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Virginia

The Mount Vernon Trail along the Potomac River and the Capital Trail, leading from Richmond on the complementary route, are two all-time East Coast Greenway favorites.

Total Miles, Spine Route

283

Miles of Protected Greenway

57

va

Click the map for an interactive version

Current Progress

From Washington, D.C., the East Coast Greenway enters Virginia along the Mount Vernon Trail, which follows the Potomac River and George Washington Parkway south to Mt. Vernon, home of the nation’s first president. From Mt. Vernon, the Greenway continues south through Fairfax County along several side paths and the Cross County Trail. Prince William County features a variety of different trails, both paved and unpaved. From Prince Willliam, the Greenway continues on road to Fredericksburg, following several miles of the route of the future Potomac Heritage Trail. From Fredericksburg, the route continues south to Richmond, the state’s capital, where the Greenway divides into two routes. The spine route continues south to North Carolina’s Piedmont region. The complementary Historic Coastal Route heads southeast through Jamestown and Williamsburg before aiming south toward Wilmington, N.C.

The Historic Coastal Route (a total of 139 miles) follows the Virginia Capital Trail, a 50-mile route that closely follows Virginia’s Highway 5 along a traffic-separated greenway through a region steeped in history and natural beauty. The Historic Coastal Route connects with the Dismal Swamp Canal Trail to bring travelers over the border into North Carolina. 

Traveling by train? 

Quick tips when using Amtrak with your bike: Do your research in advance; each train line features different bike rack equipment and loading procedures. Check Amtrak for the latest and when in doubt: call the station if you have questions. Click for more: https://www.amtrak.com/bike

Virginia Contacts

Designated Trails in Virginia

Mileage counts reflect the portion of each trail that is part of East Coast Greenway.

  • Mount Vernon Trail/Arlington Memorial Bridge, Washington DC to Mt. Vernon, VA; 16 mi

  • Silverbrook Road Multi-use Trail, Fairfax County; 0.9 mi

  • Ox Road Multi-use Trail, Fairfax County; 1.1 mi

  • Richmond Highway Multi-use Trail, Fairfax County: 1 mi

  • Telegraph Road Multi-use Trail, Fairfax County; 1.3 mi

  • Fairfax County Parkway Multi-use Trail, Fairfax County; 1.4 mi

  • Grist Mill Park Multi-use Trail, Fairfax County; 0.4 mi

  • Virginia Central Railway Trail, Fredericksburg; 1.0 mi

  • Ashland Railside Park Trail, Ashland; 0.4 mi

  • Cannon Creek Greenway, Richmond; 0.6 mi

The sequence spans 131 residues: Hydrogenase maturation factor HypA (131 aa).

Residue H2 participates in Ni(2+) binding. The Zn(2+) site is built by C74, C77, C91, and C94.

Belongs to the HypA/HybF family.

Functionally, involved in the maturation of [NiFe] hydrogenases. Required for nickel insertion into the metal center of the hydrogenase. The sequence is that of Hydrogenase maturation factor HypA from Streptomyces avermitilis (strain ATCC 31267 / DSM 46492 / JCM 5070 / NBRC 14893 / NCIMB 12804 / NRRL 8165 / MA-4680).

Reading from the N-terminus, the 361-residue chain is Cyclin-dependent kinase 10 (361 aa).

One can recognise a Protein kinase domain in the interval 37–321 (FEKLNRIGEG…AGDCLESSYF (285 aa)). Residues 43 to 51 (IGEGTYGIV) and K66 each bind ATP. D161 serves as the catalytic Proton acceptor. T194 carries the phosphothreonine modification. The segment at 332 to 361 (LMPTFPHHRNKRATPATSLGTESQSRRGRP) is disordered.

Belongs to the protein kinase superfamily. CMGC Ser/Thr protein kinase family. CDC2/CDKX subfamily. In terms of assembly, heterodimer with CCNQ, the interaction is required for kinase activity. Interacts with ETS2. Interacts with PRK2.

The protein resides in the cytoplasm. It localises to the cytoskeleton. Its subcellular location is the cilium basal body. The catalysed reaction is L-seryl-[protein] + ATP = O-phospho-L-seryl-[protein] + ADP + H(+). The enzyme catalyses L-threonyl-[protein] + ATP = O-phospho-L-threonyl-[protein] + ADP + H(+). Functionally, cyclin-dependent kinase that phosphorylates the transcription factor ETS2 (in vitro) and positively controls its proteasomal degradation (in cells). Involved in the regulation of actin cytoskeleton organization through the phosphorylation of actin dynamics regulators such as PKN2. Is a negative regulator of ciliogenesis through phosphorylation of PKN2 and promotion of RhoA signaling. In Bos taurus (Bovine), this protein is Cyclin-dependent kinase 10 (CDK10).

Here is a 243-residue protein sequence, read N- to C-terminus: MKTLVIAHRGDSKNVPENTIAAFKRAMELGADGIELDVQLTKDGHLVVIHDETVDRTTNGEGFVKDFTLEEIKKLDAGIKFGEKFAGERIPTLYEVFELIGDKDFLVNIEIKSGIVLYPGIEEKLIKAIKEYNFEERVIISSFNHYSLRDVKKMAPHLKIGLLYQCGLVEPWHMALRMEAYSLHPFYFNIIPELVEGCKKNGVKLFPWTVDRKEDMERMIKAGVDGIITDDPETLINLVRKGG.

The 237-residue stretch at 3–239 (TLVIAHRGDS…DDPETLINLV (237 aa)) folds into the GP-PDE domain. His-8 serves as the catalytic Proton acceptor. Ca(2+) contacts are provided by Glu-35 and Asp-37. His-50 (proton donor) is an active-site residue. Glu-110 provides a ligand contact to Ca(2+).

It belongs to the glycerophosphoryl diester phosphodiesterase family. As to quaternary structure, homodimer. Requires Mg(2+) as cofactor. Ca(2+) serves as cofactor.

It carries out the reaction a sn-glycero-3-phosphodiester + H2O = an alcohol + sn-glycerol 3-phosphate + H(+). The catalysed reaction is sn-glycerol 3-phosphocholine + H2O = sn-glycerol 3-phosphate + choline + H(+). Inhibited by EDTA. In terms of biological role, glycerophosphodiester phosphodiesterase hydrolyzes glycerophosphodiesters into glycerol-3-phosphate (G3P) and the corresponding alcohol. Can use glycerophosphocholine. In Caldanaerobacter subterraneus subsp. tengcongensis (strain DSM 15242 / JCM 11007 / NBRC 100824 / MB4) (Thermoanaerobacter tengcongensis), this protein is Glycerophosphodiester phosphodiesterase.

• Belle Isle Bridge, Richmond; 0.25 mi

  • Belle Isle Trail, Richmond; 1.4 mi

  • Lower Appomattox River Trail, Petersburg; 3.7 mi

  • Tobacco Heritage Trail, Lawrenceville-LaCrosse-Brodnax; 16.6 mi

  • Virginia Capital Trail, sections from Richmond to Williamsburg; 52 mi 

runner on mount vernon trail
Virginia's Mount Vernon Trail, a favorite of runners, cyclists, walkers, and more.

Greenway Guidance

While the East Coast Greenway Alliance is constantly improving the safety of the Greenway route through its advocacy efforts, many of the current on-road connections, including those on the Greenway’s interim routes, have little or no special provisions for bicyclists or pedestrians. Long-distance travel via on-road sections of the Greenway is recommended for experienced cyclists only. Many lengthy traffic-free segments of the Greenway are suitable for families and cyclists, walkers and runners of all ages and abilities. 

The current on-road routing is housed on low-traffic roads whenever possible. We aim to be as clear as we are able about the conditions riders can expect by including alerts for known stressful sections on our online mapping tool at map.greenway.org. Directional signage may or may not be present along the route. Users are advised to review state traffic laws, research current road conditions and discuss plans with people familiar with area roadways.

This website provides information for the public about trails and roads for traveling the interim route of the East Coast Greenway and their general suitability for long-distance cycling and walking. The East Coast Greenway Alliance and those involved with the development and publication of this website do not assume any liability for injuries, damage or loss to persons using this information or the routes suggested. People using this information are responsible for their own safety and should take appropriate precautions. 

News and features of interest

17 white oak greenway nc by dave connelly
January 11, 2021

2020 new Greenway segments

ny bronx greenway westfarms rapids
December 16, 2020

East Coast Greenway welcomes seven wide-ranging segments

sarah tabling in cary 2019 square
July 16, 2020

Get to know the Greenway: Sarah Sanford

Our Partners in Virginia

Partners include but are not limited to:

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